While working as a palliative care nurse in Australia, Bronnie Ware noticed that people achieve tremendous clarity of vision when they approach death. She wrote a book, The Top Five Regrets of the Dying, so that the rest of us might benefit from the end-of-life wisdom of her patients, while we still have time. The book is organized around five key themes:
1. Live a life that is true to yourself
2. Don’t work so hard
3. Have the courage to express your feelings
4. Stay in touch with friends
5. Let yourself be happier
The book is a lovely read and provides much more context and perspective than I’ve included here but these ideas aren’t new and you can find them in countless other self-help books. That doesn’t mean they’re not worth pondering. I’m all for living a life that is true to yourself; it’s going to come out eventually anyway, just look at Caitlin Jenner. And I can’t argue with letting myself be happier, although I’m not sure what that means or how I would go about it.
But I don’t know how to deal with suggestions like “don’t work so hard” and similar sentiments like “live each day like it’s your last” and “stop and smell the roses”. These platitudes don’t just come from people who are ready to die. I hear them from older people in general, many of whom are enjoying comfortable retirements funded by generous pension plans, the likes of which no longer exist.
If I decided to live today like it was my last day, I wouldn’t take my younger son to his karate tournament or help my elder son with his French homework. I’d let the dirty laundry pile up, skip my daily workout, forget about making the week’s healthy meals, call in sick to my volunteer commitment and take a break from gardening. I would eat all my favourite decadent foods, drink several bottles of expensive wine and lie on the couch watching the Matrix trilogy till the wee hours. And, then I would wake up tomorrow with a pounding headache, a garden full of weeds, and a few extra pounds on my midsection. And I would still need to get out of bed, make myself presentable for work and get the kids off to school, most likely with pizza pops for lunch.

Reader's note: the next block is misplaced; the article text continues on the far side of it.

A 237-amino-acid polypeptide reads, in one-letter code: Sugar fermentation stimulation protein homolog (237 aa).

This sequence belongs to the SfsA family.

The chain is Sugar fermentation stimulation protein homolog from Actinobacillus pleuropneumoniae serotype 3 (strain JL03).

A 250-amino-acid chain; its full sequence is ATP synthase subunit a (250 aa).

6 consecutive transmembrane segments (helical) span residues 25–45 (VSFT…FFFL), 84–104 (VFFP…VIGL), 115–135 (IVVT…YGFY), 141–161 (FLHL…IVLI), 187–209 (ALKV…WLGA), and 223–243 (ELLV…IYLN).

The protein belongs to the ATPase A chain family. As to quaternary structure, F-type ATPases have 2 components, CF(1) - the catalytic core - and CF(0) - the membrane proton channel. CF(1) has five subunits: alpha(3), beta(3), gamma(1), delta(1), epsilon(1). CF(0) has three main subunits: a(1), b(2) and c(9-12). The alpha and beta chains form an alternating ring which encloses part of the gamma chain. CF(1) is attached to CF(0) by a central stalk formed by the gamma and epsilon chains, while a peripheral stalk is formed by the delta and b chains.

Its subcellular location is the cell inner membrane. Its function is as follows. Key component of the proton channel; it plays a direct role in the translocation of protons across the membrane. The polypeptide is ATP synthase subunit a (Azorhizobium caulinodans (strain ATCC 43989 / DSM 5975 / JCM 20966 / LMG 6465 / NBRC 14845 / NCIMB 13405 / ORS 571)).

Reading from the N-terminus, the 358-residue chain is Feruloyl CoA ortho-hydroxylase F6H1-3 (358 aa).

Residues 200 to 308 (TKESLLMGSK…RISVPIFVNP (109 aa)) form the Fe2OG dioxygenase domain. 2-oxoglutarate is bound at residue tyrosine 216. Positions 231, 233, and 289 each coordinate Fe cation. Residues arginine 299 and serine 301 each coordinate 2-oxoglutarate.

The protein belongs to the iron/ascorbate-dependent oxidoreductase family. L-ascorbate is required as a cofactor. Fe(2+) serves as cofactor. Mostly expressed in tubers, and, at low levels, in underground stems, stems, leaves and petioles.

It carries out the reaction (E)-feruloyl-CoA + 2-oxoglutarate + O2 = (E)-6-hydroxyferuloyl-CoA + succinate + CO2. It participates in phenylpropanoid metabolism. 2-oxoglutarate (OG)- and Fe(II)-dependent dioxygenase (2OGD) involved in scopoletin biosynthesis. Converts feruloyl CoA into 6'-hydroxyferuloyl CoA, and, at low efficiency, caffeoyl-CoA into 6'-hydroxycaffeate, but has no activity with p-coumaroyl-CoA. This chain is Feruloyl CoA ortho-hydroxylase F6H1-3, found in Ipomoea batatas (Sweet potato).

And I get the concept of not working so hard. I really do. And I try hard to achieve work/life balance every day of my life. But I live in a time and place where people work really hard just to survive and the higher you climb on the ladder, the more work there seems to be. My life is modest but everything I have is the result of hard work. That doesn’t mean I don’t stop to smell the roses. But the roses only exist because I planned a garden, dug a hole, planted a seed, watered it, prevented weeds from choking it, covered it up in the winter and lovingly cared for it for several years. Hard work!
And, not to get all statistical but there is a looming retirement crisis in North America which means most of us are on our own when it comes to saving for the future. Do we have to vacation in the Caribbean every year? No! Can we do without a new Michael Kors purse? Of course! Do our kids need to go to summer camp? Well, yes, kind of, if both parents are working and there’s no other family to help out. And yes, we’ve all thought about just opting out of the rat race all together and selling bracelets on the beach but where would that really make us any happier in the end?
Maybe it would but I don’t have time to find out. I have work to do!